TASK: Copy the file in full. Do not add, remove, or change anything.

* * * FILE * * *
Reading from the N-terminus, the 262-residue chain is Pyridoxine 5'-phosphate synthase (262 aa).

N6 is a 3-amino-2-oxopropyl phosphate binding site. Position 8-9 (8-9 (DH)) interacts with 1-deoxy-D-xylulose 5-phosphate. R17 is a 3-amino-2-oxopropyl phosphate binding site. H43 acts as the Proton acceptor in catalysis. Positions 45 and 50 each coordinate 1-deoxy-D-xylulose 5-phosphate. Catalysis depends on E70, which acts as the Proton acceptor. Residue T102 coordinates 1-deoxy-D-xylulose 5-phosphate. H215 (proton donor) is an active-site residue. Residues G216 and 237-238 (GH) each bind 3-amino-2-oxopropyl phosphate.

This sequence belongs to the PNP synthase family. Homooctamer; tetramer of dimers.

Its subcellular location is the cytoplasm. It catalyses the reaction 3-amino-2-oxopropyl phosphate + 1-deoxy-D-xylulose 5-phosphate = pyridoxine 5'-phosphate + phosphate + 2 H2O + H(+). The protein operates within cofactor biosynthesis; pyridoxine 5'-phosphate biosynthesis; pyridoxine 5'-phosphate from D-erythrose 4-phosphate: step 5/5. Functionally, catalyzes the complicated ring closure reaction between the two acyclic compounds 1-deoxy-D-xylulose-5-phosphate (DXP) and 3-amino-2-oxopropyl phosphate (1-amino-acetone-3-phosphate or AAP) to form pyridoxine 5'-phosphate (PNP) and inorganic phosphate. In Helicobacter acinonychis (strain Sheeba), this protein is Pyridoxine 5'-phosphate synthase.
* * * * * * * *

Reading from the N-terminus, the 262-residue chain is Pyridoxine 5'-phosphate synthase (262 aa).

N6 is a 3-amino-2-oxopropyl phosphate binding site. Position 8-9 (8-9 (DH)) interacts with 1-deoxy-D-xylulose 5-phosphate. R17 is a 3-amino-2-oxopropyl phosphate binding site. H43 acts as the Proton acceptor in catalysis. Positions 45 and 50 each coordinate 1-deoxy-D-xylulose 5-phosphate. Catalysis depends on E70, which acts as the Proton acceptor. Residue T102 coordinates 1-deoxy-D-xylulose 5-phosphate. H215 (proton donor) is an active-site residue. Residues G216 and 237-238 (GH) each bind 3-amino-2-oxopropyl phosphate.

This sequence belongs to the PNP synthase family. Homooctamer; tetramer of dimers.

Its subcellular location is the cytoplasm. It catalyses the reaction 3-amino-2-oxopropyl phosphate + 1-deoxy-D-xylulose 5-phosphate = pyridoxine 5'-phosphate + phosphate + 2 H2O + H(+). The protein operates within cofactor biosynthesis; pyridoxine 5'-phosphate biosynthesis; pyridoxine 5'-phosphate from D-erythrose 4-phosphate: step 5/5. Functionally, catalyzes the complicated ring closure reaction between the two acyclic compounds 1-deoxy-D-xylulose-5-phosphate (DXP) and 3-amino-2-oxopropyl phosphate (1-amino-acetone-3-phosphate or AAP) to form pyridoxine 5'-phosphate (PNP) and inorganic phosphate. In Helicobacter acinonychis (strain Sheeba), this protein is Pyridoxine 5'-phosphate synthase.